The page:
Sexual Assault Prevention policy draws a line in the sand

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Now that it is midterm season, more students are spending time on campus, which means having a safe environment for studying is critical — a right upheld by the University of Saskatchewan Sexual Assault Prevention policy.

The policy was approved in 2015, and since then, it has made the process of reporting incidents of sexual assault more accessible by providing more support and resources to students. According to Sexual Assault Services of Saskatchewan, only six out of 100 cases of sexual assault are reported to the police.

Vice-provost teaching and learning Patti McDougall has been very involved in writing the U of S policy and procedures on sexual assaults and encourages everyone to get involved with raising awareness on this topic.

“I always speak about it as our line in the sand. That policy document says we will not tolerate sexual violence on our campus and we will respond to people who perpetrate sexual violence,” McDougall said. “Being able to have Sexual Assault Awareness Week, and having it led by students, has been very important.”

McDougall believes that the policy has been successful since it was enacted two years ago, despite the increase of sexual assault reports filed. She explains that a greater number of reports does not necessarily mean that there has been an increase of incidents during these two years, but rather, that people are now more likely to report an incident and seek help.

“If we want to make a long-lasting change, it’s about shifting the norms and the culture that we have, and that takes everyone,” McDougall said.

Crystal Lau, vice-president student affairs of the U of S Students’ Union, works with this policy alongside the university, making sure students’ needs are met.

“All students, staff [and] faculty … should have a right to work, … live or study on campus in an environment that is free from any form of sexual assault or any other forms of sexual misconduct,” Lau said. “I know that this issue has affected both women, men and other minorities. It has affected people that I know, and myself included.”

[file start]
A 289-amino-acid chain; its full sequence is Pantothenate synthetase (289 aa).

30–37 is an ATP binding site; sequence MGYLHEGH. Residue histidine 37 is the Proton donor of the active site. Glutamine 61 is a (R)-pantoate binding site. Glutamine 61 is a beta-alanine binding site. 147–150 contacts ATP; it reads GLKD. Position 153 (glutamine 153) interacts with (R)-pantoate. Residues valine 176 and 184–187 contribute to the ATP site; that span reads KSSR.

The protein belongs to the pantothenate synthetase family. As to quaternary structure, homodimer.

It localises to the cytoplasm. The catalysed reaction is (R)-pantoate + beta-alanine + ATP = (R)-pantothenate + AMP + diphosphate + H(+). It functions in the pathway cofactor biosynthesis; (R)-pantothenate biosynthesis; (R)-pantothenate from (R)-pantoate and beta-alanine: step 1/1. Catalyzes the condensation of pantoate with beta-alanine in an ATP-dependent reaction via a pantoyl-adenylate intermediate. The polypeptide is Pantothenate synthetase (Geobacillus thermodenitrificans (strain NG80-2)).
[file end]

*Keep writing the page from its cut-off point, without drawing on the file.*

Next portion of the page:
Lau believes that the more people get involved, the more educated people on campus will be about preventing inappropriate behaviour. She strongly encourages people affected by sexual assault to reach out for counselling and peer support.

“There’s counselling services, [and] there’s peer support. If you ever need someone to talk to, we want to reach out. Know it’s not your fault,” Lau said.

McDougall explains that the U of S takes reports of sexual assault seriously and hopes that people will use the resources provided to everyone on campus.

“We will believe you. We will provide supports to you, whether that’s health, counselling [or] academic accommodations. We will not judge you. There will be no shame in coming forward,” McDougall said.

There are many resources offered by the university for victims and bystanders of sexual assault, such as Protective Services, the USafe app, Student Affairs Case Management and the centres run by the USSU. Apart from the policy and prevention framework, McDougall believes that students provide crucial support as volunteers at the Women’s, Pride and Help centres.

“The message that I hope people took from last week was [the] idea that we each carry a responsibility to stand up [and] to speak up,” McDougall said. “We can do a lot of positive work, when we build awareness [within] our university community.”

Sophia Lagimodiere

Graphic: Jeremy Britz / Web Editor